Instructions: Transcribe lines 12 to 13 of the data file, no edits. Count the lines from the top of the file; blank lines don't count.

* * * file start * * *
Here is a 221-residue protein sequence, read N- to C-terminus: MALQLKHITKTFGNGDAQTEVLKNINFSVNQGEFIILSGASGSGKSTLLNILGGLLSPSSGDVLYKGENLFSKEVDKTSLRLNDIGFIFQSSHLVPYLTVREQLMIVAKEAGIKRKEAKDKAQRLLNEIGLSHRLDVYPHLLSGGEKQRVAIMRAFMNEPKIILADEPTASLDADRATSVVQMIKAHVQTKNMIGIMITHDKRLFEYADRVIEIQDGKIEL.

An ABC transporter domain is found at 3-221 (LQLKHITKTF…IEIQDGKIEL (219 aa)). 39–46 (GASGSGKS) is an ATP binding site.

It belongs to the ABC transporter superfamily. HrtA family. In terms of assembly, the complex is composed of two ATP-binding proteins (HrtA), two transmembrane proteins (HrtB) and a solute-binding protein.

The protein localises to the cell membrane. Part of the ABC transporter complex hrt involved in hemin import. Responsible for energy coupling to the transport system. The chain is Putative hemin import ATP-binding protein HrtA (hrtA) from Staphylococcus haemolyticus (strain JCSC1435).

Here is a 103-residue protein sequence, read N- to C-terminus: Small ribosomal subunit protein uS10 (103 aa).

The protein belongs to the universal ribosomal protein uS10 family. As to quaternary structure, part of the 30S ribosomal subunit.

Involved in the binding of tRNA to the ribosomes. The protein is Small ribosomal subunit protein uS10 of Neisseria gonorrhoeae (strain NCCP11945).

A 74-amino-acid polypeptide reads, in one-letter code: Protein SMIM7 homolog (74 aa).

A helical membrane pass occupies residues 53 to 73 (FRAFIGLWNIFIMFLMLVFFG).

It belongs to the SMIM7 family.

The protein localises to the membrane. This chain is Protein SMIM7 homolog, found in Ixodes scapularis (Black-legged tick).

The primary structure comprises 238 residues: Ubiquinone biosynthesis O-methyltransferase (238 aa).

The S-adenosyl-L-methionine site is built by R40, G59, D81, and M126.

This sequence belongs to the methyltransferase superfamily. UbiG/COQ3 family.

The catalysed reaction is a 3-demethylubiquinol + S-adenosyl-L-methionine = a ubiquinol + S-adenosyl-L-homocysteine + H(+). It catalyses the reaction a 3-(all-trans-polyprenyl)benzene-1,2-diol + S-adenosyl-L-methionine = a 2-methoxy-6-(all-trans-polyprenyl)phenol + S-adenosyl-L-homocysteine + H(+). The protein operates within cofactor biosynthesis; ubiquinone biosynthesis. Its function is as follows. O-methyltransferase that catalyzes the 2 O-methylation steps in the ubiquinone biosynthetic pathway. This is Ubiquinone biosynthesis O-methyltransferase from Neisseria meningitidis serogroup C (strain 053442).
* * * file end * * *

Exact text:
The primary structure comprises 238 residues: Ubiquinone biosynthesis O-methyltransferase (238 aa).

The S-adenosyl-L-methionine site is built by R40, G59, D81, and M126.